A new national policy is being prepared to address issues such as scarcity of water, inequities in its distribution, food insecurity and lack of unified planning and management.
The policy, being prepared by the Ministry of Water and Power, aims at improving fresh water use; developing hydropower projects for economic growth; ensuring food security; expanding available water supply and adapting to climate changes, population and other large scale stresses.
According to documents with The Express Tribune, some key features in the draft policy prescribe an integrated water resources management regime to fully utilise the available resources through reservoirs, conservation, efficient use, and recycling wasted water for possible domestic, agricultural and industry use.
The proposed policy calls for upgrading the water sector’s information systems; improving watershed management through soil conservation; catchment area treatment; increasing forest cover; restoring the ecology; flood management; promoting integrated water management; encouraging rainwater harvesting technology; controlling groundwater pumping; and adequate water pricing (abiana).
The policy also lays down measures for sustainability of the irrigation system, encourages private beneficiary participation and capacity building of water institutions.
With regards to water use and allocation, the policy states that all recognised sectors may lay out their prioritised demands in areas such as drinking requirements (including for livestock and sanitation), irrigation and reclamation needs, hydropower, industry, river systems, wetlands, aquatic life, forestry, recreation, sports and navigation.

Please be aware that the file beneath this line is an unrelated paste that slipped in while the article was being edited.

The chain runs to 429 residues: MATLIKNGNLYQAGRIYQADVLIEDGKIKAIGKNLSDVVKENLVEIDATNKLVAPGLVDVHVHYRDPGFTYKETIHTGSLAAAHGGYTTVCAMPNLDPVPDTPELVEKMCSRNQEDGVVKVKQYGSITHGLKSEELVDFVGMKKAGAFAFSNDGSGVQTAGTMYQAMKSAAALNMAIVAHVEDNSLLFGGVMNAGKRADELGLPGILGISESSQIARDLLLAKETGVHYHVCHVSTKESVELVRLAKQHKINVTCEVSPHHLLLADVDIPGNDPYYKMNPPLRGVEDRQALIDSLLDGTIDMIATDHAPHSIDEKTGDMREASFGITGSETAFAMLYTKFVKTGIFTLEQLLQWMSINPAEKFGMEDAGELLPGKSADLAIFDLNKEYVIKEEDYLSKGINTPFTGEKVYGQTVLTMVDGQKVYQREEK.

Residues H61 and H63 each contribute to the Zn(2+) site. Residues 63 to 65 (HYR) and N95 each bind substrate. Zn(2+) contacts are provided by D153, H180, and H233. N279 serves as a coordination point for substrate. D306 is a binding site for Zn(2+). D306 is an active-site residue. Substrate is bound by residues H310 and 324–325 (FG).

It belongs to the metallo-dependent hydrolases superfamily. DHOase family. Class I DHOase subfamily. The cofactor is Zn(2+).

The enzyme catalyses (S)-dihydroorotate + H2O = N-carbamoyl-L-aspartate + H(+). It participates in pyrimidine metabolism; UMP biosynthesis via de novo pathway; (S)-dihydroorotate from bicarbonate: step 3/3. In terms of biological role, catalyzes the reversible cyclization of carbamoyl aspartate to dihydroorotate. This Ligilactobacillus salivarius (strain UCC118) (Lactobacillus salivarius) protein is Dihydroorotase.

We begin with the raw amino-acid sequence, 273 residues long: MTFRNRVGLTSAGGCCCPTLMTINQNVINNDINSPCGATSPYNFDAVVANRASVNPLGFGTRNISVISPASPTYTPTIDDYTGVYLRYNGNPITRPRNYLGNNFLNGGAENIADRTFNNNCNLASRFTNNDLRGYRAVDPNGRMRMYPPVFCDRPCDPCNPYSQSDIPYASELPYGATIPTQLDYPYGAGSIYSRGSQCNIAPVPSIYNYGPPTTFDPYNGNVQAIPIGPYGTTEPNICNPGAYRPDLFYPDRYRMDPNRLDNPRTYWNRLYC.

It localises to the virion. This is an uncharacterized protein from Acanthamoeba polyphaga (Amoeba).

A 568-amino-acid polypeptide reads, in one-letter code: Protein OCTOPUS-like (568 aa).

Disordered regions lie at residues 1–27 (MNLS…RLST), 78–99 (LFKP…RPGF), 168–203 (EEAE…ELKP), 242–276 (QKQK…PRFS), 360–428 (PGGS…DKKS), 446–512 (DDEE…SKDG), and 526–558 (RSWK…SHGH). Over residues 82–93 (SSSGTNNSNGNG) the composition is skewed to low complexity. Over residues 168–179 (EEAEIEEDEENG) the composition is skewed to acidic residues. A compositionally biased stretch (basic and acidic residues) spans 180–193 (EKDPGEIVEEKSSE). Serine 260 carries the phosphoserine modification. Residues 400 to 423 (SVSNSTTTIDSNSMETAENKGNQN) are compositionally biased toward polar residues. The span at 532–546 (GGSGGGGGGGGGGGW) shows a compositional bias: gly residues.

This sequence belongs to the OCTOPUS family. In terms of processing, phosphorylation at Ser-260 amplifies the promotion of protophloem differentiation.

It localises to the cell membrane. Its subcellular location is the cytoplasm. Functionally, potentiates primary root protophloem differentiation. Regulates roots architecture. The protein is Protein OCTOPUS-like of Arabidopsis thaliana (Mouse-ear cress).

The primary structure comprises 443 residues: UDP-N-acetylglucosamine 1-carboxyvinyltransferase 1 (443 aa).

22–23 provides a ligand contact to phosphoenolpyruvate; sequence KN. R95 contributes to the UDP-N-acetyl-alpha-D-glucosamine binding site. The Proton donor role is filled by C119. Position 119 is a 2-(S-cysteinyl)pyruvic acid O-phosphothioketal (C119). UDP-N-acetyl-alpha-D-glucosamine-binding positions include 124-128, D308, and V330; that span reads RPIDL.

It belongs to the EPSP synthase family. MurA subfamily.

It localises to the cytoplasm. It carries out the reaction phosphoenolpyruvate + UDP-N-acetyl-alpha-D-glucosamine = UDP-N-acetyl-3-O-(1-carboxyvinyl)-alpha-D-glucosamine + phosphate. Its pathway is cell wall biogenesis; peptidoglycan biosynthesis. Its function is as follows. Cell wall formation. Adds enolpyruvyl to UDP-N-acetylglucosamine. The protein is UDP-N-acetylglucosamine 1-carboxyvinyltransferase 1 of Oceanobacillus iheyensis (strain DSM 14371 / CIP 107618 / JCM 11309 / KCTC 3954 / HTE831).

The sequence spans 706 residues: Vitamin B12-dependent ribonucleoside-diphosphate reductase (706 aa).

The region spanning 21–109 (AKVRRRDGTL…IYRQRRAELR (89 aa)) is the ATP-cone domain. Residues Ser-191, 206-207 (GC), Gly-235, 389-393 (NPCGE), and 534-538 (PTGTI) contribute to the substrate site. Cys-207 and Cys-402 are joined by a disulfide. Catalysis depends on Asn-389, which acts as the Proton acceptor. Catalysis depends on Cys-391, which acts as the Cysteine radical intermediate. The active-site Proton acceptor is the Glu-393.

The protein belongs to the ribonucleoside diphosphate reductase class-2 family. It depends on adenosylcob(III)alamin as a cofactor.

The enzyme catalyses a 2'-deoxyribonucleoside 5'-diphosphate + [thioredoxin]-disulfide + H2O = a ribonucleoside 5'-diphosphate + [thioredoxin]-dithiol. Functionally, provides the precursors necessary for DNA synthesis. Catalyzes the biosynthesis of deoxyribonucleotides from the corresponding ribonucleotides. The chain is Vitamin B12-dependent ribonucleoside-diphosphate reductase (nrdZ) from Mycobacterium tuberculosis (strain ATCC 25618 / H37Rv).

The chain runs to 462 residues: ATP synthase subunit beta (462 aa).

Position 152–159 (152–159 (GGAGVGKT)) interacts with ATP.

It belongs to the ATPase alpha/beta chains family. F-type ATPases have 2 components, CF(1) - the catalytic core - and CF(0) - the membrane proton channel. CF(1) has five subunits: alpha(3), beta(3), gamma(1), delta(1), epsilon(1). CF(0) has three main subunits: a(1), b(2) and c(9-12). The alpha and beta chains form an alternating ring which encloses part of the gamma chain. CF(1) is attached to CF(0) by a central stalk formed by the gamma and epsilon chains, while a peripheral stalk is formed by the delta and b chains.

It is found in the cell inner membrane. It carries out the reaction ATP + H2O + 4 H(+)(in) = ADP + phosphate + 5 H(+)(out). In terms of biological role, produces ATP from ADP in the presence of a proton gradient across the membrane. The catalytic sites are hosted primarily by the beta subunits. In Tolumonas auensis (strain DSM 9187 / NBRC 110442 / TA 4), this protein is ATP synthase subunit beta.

The draft policy cites the intensification of floods, erratic monsoon rains, droughts, receding glaciers threatening water inflows into the Indus River system, siltation of reservoirs caused by increased flooding as some of the phenomena of climate change.
It also mentions other impacts such as shorter spells of snowfalls and prolonged melting causing mass imbalances, intrusion of saline water in the Indus Delta that is adversely affecting coastal agriculture, mangroves and fisheries, and rising temperatures in arid and semi-arid regions lowering agricultural productivity.
Rising temperatures will increase the water needs of crops, cattle and households, the draft says, adding that precipitation patterns will become more complex, less predictable and have stronger regional variations.
The policy also says aquifers may also be adversely affected by negative impacts on agricultural outputs and climate change, and that adaptive policy measures will be formulated to adjust to the impacts of climate change.
Regarding trans-boundary water sharing, the draft says provisions in the Indus Water Treaty for unlimited hydropower development in the upper catchments has the potential of threatening water availability in the lower catchments during low-flow periods.
The draft adds that the treaty did not provide for minimum environmental downstream flows to international boundaries for the eastern rivers, which has exposed downstream populations to serious environment hazards. At the same time, upstream developments on the Kabul River are being planned with no formal agreement on sharing water from the river, the report says.
Published in The Express Tribune, August 24th, 2015.